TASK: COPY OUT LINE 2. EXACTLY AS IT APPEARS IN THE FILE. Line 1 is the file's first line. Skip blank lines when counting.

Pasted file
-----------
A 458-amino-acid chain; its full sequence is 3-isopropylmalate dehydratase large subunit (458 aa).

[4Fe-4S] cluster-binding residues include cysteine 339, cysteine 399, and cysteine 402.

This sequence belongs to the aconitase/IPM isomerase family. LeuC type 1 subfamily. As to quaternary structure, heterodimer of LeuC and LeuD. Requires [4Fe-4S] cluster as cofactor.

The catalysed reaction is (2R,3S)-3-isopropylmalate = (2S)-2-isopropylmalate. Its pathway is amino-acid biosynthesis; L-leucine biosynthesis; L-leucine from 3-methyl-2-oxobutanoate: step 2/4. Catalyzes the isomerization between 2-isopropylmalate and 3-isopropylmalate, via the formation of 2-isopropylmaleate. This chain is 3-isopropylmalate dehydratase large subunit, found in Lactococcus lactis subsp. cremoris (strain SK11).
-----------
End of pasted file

[4Fe-4S] cluster-binding residues include cysteine 339, cysteine 399, and cysteine 402.